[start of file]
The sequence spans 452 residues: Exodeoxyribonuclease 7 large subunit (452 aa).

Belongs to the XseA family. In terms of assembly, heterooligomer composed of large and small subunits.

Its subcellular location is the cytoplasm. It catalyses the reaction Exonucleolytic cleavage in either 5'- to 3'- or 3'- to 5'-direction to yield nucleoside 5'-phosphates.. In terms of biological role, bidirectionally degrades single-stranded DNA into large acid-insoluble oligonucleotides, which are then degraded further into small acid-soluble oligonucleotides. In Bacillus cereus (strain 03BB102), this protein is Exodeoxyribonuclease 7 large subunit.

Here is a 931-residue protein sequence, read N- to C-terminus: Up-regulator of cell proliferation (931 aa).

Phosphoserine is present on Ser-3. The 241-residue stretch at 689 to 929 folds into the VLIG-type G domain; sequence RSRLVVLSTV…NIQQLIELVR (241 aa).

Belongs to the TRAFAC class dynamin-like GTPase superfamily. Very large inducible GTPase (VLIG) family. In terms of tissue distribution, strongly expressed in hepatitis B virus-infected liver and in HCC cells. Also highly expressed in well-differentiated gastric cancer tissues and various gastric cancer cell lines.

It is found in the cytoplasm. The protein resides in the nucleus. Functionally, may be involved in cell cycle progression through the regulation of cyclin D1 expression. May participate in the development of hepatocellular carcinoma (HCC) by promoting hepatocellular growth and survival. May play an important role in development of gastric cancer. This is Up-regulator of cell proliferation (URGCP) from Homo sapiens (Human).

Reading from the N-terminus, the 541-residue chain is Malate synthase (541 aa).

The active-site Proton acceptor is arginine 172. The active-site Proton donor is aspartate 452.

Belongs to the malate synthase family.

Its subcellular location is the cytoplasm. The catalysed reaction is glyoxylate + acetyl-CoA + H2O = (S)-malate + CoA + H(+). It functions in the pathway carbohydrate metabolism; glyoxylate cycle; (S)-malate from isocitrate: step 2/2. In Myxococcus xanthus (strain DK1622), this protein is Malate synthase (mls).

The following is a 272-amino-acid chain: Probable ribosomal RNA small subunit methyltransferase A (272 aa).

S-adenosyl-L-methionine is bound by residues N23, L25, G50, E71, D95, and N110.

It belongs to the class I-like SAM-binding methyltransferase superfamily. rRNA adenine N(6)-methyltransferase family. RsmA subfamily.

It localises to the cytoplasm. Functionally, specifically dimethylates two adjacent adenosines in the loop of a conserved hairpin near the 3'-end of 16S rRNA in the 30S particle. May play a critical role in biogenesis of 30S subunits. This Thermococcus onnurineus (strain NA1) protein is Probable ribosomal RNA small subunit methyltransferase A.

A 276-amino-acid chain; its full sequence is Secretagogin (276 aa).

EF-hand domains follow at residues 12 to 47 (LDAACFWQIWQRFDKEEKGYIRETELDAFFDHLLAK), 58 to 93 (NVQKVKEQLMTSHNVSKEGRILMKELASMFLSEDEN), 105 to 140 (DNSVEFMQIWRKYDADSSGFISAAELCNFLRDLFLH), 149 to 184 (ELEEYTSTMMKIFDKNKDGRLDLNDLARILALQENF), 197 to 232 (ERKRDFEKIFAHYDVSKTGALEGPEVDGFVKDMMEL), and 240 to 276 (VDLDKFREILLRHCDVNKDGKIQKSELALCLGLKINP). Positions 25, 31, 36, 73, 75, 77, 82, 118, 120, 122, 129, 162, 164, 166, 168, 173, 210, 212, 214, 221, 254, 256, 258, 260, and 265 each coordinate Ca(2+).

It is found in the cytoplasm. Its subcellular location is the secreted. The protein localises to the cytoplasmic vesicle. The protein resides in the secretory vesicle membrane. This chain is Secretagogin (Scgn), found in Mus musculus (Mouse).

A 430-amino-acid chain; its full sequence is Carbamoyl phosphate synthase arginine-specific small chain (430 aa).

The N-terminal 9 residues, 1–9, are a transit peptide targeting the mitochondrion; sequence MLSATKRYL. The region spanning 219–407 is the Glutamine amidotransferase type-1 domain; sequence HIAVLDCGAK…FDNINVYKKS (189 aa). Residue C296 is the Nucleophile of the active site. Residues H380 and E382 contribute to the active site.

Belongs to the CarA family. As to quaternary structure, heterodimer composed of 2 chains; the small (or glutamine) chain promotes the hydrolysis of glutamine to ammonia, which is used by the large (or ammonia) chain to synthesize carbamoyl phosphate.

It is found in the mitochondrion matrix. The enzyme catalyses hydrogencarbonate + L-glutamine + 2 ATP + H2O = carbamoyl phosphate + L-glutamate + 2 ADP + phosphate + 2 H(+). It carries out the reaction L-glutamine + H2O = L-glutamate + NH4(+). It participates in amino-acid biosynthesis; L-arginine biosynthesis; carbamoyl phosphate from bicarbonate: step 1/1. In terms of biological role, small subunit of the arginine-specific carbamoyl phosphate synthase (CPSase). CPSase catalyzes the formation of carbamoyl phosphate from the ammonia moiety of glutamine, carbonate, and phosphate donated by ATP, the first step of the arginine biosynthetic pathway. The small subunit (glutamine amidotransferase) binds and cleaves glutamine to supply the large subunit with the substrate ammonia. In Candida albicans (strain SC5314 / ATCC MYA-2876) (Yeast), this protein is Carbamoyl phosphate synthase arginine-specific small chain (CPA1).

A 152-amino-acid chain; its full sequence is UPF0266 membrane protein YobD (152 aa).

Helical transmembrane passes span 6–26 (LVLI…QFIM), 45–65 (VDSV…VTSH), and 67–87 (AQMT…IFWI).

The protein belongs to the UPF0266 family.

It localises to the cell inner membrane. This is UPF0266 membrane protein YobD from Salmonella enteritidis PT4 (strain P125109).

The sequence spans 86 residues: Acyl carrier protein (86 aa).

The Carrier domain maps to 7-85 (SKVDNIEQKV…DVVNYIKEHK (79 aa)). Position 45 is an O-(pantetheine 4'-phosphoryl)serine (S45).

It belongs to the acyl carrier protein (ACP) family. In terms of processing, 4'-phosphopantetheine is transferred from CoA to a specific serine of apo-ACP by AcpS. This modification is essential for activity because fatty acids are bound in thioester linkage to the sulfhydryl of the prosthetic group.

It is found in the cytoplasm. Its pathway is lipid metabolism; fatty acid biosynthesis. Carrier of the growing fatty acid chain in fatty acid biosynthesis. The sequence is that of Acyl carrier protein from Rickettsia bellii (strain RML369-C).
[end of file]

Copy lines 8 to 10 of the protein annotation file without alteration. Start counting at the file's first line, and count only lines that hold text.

Reading from the N-terminus, the 541-residue chain is Malate synthase (541 aa).

The active-site Proton acceptor is arginine 172. The active-site Proton donor is aspartate 452.

Belongs to the malate synthase family.